Renal replacement therapy in the highly sensitised patient

Case Study


  • Lien Davidson University of Oxford
  • Fungai Dengu


renal replacement therapy


Kidney transplantation is the most successful treatment for end-stage renal failure and has rapidly expanded to become the optimal renal replacement therapy strategy. However, a mismatch between the demand for organs and supply of appropriate donors persists, making suitable donor organs a precious national resource. During the process of transplantation, the recipient immune system goes through a process of allorecognition whereby the recipient immune system identifies the allograft as foreign, initiating a process of allograft rejection, acutely mediated by cytotoxic T-cells and over the longer term, predominantly driven by alloantibody mediated graft injury. To minimise these processes, donor and recipient ABO blood group compatibility are ensured, HLA tissue typing and physical immunological crossmatching is performed prior to transplantation, reducing the immunological risk. At the time of transplantation, immunosuppression is required to avoid organ rejection and involves an induction therapy (given peri-operatively) and maintenance therapy taken for life. This immunosuppressive therapy is associated with numerous unwanted side effects such as the development of malignancies (particularly post-transplant lymphoproliferative disease (PTLD) and skin cancers), nephrotoxicity and metabolic complications such as new-onset diabetes after transplantation (NODAT), but is necessary for prolonged graft survival. In a minority of patients, such as Mr Carter, who receive multiple transplants, they develop preformed anti-HLA antibodies reactive to multiple potential donors and are therefore considered highly sensitised patients. Although these patients are notoriously challenging to transplant both technically and in terms of finding an appropriate immunological match, the advent of de-sensitization protocols, the paired exchange programme and the new allocation system have transformed the fortunes of this group of patients. In this case, we will explore some of the challenges faced by this cohort patient.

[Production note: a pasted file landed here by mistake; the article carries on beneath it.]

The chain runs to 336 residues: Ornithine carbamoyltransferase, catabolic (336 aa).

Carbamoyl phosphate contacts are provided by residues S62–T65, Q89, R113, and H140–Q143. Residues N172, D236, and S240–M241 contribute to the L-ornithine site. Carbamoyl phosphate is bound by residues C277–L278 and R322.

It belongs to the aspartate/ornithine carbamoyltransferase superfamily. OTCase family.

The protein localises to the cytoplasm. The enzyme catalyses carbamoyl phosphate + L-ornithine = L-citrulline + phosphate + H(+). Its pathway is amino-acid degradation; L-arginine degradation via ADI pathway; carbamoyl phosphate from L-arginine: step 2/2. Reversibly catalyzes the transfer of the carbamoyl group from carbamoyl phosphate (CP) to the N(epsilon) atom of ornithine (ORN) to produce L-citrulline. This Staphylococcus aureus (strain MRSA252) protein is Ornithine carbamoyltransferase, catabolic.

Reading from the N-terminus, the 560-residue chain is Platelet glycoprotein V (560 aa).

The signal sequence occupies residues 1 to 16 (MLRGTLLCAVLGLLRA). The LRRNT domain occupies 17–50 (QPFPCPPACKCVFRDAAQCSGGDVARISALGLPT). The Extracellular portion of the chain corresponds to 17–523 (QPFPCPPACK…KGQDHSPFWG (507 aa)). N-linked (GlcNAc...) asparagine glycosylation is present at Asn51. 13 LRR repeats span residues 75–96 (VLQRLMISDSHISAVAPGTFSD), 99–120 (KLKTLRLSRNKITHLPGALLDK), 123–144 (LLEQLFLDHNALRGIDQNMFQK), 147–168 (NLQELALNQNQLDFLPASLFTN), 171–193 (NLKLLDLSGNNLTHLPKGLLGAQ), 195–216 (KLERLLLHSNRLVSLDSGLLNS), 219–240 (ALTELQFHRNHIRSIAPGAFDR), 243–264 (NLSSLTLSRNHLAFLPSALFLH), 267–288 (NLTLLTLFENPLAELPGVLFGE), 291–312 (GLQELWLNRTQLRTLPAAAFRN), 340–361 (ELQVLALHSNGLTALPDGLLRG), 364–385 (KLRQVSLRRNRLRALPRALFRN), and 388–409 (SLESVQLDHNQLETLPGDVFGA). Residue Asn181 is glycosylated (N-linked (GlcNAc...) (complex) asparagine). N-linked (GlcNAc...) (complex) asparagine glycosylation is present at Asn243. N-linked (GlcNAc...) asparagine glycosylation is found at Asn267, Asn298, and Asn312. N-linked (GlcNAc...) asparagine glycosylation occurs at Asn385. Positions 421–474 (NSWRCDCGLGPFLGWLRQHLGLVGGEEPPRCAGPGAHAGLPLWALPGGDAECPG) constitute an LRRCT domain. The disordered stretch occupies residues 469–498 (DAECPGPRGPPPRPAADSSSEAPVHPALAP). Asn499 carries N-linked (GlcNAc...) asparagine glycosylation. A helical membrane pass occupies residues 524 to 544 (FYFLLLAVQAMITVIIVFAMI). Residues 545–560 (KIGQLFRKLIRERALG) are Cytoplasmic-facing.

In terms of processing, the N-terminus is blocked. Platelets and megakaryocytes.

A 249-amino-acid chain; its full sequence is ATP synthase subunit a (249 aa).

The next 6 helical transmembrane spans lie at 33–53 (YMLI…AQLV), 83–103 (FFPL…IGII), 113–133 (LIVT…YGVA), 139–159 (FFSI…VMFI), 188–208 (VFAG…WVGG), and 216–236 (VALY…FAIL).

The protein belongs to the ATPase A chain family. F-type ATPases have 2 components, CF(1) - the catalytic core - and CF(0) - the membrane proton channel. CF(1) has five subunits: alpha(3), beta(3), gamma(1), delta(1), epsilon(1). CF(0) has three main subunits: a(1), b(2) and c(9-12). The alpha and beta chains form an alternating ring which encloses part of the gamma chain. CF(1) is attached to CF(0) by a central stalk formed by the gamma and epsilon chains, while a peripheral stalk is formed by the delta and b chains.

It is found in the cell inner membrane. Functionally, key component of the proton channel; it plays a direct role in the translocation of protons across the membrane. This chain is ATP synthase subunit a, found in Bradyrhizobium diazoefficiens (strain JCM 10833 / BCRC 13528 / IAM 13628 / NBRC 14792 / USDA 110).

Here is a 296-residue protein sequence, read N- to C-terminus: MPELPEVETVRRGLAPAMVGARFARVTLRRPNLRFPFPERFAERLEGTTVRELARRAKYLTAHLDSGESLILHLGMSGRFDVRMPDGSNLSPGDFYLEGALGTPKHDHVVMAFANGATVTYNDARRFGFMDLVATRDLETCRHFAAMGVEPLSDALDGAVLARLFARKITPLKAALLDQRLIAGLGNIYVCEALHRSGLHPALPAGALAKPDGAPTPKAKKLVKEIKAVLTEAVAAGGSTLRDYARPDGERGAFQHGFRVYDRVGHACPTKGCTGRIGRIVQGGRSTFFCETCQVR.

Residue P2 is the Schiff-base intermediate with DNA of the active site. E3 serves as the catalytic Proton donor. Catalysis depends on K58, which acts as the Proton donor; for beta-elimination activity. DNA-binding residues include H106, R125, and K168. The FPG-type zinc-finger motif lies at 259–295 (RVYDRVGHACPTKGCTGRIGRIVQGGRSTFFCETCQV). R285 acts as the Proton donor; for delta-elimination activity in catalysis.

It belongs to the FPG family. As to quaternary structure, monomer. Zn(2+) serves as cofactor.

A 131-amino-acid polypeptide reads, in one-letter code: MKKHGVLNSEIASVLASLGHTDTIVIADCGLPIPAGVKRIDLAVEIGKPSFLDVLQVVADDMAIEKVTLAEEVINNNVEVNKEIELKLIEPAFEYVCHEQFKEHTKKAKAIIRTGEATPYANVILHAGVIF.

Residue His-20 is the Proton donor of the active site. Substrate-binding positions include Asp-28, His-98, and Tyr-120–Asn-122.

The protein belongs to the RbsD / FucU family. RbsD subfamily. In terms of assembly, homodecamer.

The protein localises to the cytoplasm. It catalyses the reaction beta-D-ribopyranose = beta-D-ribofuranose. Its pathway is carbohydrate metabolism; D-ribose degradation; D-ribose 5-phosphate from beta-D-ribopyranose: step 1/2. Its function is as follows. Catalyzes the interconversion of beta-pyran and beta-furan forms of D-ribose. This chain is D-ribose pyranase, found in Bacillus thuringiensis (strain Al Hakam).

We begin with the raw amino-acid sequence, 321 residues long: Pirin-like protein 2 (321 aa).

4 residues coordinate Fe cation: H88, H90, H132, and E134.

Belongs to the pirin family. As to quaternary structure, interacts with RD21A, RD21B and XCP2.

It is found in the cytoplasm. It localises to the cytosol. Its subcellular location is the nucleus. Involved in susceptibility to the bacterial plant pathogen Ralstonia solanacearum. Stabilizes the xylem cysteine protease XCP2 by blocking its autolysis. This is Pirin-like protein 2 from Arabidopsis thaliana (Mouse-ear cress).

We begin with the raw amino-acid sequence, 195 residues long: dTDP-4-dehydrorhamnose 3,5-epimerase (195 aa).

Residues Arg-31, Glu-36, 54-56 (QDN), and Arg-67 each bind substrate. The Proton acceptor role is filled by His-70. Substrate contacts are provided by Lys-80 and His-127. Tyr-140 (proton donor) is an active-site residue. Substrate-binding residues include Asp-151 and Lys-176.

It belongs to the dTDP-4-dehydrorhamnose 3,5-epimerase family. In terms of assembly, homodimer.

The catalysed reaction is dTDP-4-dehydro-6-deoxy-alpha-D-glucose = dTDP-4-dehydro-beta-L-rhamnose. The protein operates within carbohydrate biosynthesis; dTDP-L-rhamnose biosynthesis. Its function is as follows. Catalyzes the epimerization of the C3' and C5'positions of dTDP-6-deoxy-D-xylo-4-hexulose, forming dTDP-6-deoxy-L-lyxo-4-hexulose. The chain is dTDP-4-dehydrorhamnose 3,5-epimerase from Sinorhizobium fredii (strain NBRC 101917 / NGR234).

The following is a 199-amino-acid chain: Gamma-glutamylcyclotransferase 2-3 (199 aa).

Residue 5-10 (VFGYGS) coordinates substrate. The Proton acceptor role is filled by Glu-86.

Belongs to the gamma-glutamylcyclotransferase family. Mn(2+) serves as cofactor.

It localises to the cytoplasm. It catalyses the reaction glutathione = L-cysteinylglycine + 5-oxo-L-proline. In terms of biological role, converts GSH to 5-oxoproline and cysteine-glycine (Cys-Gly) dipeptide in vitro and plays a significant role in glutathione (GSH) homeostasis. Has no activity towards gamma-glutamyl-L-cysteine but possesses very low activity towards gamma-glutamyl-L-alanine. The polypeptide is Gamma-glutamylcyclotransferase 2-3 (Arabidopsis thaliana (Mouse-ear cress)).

Case Studies